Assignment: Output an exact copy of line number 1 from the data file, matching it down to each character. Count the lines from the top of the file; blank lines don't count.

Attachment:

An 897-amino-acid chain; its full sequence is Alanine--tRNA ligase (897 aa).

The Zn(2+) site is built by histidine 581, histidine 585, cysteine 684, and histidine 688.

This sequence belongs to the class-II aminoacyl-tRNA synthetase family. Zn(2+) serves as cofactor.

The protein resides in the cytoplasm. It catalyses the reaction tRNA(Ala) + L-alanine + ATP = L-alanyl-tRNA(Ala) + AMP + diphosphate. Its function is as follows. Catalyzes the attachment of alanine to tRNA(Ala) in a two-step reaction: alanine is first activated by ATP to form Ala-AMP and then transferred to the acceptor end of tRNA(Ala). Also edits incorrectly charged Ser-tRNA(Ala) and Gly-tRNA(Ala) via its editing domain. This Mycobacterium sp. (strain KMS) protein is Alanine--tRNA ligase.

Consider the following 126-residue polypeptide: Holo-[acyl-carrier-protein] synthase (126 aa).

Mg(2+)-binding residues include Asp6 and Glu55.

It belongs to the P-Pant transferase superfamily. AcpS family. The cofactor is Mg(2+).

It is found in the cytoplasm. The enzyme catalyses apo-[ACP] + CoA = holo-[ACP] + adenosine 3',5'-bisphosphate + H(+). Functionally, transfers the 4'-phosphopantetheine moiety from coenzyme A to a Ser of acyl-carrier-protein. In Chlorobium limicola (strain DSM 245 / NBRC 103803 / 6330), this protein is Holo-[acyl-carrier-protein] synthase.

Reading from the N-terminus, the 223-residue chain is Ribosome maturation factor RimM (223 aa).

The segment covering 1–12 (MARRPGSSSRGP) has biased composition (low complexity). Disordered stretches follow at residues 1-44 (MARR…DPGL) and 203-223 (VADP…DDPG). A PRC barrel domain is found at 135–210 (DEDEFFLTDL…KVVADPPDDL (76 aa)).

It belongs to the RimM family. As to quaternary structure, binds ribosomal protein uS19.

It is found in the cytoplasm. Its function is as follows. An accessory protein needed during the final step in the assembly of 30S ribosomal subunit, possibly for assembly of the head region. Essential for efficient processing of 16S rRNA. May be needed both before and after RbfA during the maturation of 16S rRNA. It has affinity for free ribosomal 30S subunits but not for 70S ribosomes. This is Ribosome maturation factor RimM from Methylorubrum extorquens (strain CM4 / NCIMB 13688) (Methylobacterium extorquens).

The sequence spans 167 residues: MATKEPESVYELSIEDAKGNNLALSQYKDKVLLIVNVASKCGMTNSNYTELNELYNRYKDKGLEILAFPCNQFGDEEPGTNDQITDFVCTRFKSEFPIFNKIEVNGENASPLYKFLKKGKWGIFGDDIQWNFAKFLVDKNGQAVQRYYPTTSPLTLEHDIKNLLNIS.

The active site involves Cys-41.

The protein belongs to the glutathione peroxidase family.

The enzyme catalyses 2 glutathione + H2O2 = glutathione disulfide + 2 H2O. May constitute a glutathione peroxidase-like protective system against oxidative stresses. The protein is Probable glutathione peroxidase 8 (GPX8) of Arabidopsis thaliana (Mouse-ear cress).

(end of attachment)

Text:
An 897-amino-acid chain; its full sequence is Alanine--tRNA ligase (897 aa).